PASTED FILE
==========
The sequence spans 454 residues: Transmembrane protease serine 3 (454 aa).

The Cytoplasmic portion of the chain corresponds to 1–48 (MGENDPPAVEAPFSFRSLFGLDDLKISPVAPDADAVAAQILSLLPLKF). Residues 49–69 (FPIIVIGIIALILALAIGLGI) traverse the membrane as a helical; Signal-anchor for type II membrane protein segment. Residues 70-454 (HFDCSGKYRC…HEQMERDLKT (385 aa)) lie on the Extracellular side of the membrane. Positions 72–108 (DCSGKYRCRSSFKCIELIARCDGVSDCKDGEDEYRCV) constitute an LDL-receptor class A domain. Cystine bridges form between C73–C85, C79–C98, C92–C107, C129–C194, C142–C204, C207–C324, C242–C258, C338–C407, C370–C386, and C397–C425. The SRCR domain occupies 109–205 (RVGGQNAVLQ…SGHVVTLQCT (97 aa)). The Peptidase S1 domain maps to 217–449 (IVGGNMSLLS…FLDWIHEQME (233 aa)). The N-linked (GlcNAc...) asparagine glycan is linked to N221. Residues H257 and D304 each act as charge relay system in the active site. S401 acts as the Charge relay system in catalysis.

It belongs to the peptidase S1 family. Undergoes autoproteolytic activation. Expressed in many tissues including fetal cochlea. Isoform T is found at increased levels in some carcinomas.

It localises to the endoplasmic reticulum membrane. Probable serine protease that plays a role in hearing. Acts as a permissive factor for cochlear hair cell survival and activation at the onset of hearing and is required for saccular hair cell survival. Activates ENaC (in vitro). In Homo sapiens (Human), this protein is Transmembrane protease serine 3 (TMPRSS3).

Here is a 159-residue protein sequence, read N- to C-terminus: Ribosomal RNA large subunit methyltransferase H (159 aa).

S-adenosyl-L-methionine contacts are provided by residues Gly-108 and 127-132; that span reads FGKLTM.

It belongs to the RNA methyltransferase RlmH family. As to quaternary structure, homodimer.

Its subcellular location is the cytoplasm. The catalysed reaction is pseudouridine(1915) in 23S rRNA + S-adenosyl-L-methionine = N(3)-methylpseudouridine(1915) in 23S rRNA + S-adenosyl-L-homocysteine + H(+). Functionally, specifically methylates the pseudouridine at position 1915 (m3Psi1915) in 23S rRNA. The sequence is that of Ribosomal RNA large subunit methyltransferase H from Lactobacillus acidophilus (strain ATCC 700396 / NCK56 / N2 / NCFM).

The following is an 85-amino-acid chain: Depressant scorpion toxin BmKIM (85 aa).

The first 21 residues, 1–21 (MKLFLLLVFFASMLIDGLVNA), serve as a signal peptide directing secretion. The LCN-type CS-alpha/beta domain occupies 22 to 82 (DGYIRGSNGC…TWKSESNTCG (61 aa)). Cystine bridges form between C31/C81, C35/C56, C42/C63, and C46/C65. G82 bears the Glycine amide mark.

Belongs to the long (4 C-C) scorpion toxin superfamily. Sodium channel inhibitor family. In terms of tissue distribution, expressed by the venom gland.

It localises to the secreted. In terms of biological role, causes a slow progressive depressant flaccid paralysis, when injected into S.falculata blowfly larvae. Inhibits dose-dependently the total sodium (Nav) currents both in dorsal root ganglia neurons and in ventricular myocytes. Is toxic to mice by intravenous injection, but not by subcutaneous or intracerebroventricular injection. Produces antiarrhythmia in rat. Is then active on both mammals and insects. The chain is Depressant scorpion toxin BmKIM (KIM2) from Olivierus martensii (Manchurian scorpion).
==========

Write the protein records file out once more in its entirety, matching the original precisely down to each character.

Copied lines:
The sequence spans 454 residues: Transmembrane protease serine 3 (454 aa).

The Cytoplasmic portion of the chain corresponds to 1–48 (MGENDPPAVEAPFSFRSLFGLDDLKISPVAPDADAVAAQILSLLPLKF). Residues 49–69 (FPIIVIGIIALILALAIGLGI) traverse the membrane as a helical; Signal-anchor for type II membrane protein segment. Residues 70-454 (HFDCSGKYRC…HEQMERDLKT (385 aa)) lie on the Extracellular side of the membrane. Positions 72–108 (DCSGKYRCRSSFKCIELIARCDGVSDCKDGEDEYRCV) constitute an LDL-receptor class A domain. Cystine bridges form between C73–C85, C79–C98, C92–C107, C129–C194, C142–C204, C207–C324, C242–C258, C338–C407, C370–C386, and C397–C425. The SRCR domain occupies 109–205 (RVGGQNAVLQ…SGHVVTLQCT (97 aa)). The Peptidase S1 domain maps to 217–449 (IVGGNMSLLS…FLDWIHEQME (233 aa)). The N-linked (GlcNAc...) asparagine glycan is linked to N221. Residues H257 and D304 each act as charge relay system in the active site. S401 acts as the Charge relay system in catalysis.

It belongs to the peptidase S1 family. Undergoes autoproteolytic activation. Expressed in many tissues including fetal cochlea. Isoform T is found at increased levels in some carcinomas.

It localises to the endoplasmic reticulum membrane. Probable serine protease that plays a role in hearing. Acts as a permissive factor for cochlear hair cell survival and activation at the onset of hearing and is required for saccular hair cell survival. Activates ENaC (in vitro). In Homo sapiens (Human), this protein is Transmembrane protease serine 3 (TMPRSS3).

Here is a 159-residue protein sequence, read N- to C-terminus: Ribosomal RNA large subunit methyltransferase H (159 aa).

S-adenosyl-L-methionine contacts are provided by residues Gly-108 and 127-132; that span reads FGKLTM.

It belongs to the RNA methyltransferase RlmH family. As to quaternary structure, homodimer.

Its subcellular location is the cytoplasm. The catalysed reaction is pseudouridine(1915) in 23S rRNA + S-adenosyl-L-methionine = N(3)-methylpseudouridine(1915) in 23S rRNA + S-adenosyl-L-homocysteine + H(+). Functionally, specifically methylates the pseudouridine at position 1915 (m3Psi1915) in 23S rRNA. The sequence is that of Ribosomal RNA large subunit methyltransferase H from Lactobacillus acidophilus (strain ATCC 700396 / NCK56 / N2 / NCFM).

The following is an 85-amino-acid chain: Depressant scorpion toxin BmKIM (85 aa).

The first 21 residues, 1–21 (MKLFLLLVFFASMLIDGLVNA), serve as a signal peptide directing secretion. The LCN-type CS-alpha/beta domain occupies 22 to 82 (DGYIRGSNGC…TWKSESNTCG (61 aa)). Cystine bridges form between C31/C81, C35/C56, C42/C63, and C46/C65. G82 bears the Glycine amide mark.

Belongs to the long (4 C-C) scorpion toxin superfamily. Sodium channel inhibitor family. In terms of tissue distribution, expressed by the venom gland.

It localises to the secreted. In terms of biological role, causes a slow progressive depressant flaccid paralysis, when injected into S.falculata blowfly larvae. Inhibits dose-dependently the total sodium (Nav) currents both in dorsal root ganglia neurons and in ventricular myocytes. Is toxic to mice by intravenous injection, but not by subcutaneous or intracerebroventricular injection. Produces antiarrhythmia in rat. Is then active on both mammals and insects. The chain is Depressant scorpion toxin BmKIM (KIM2) from Olivierus martensii (Manchurian scorpion).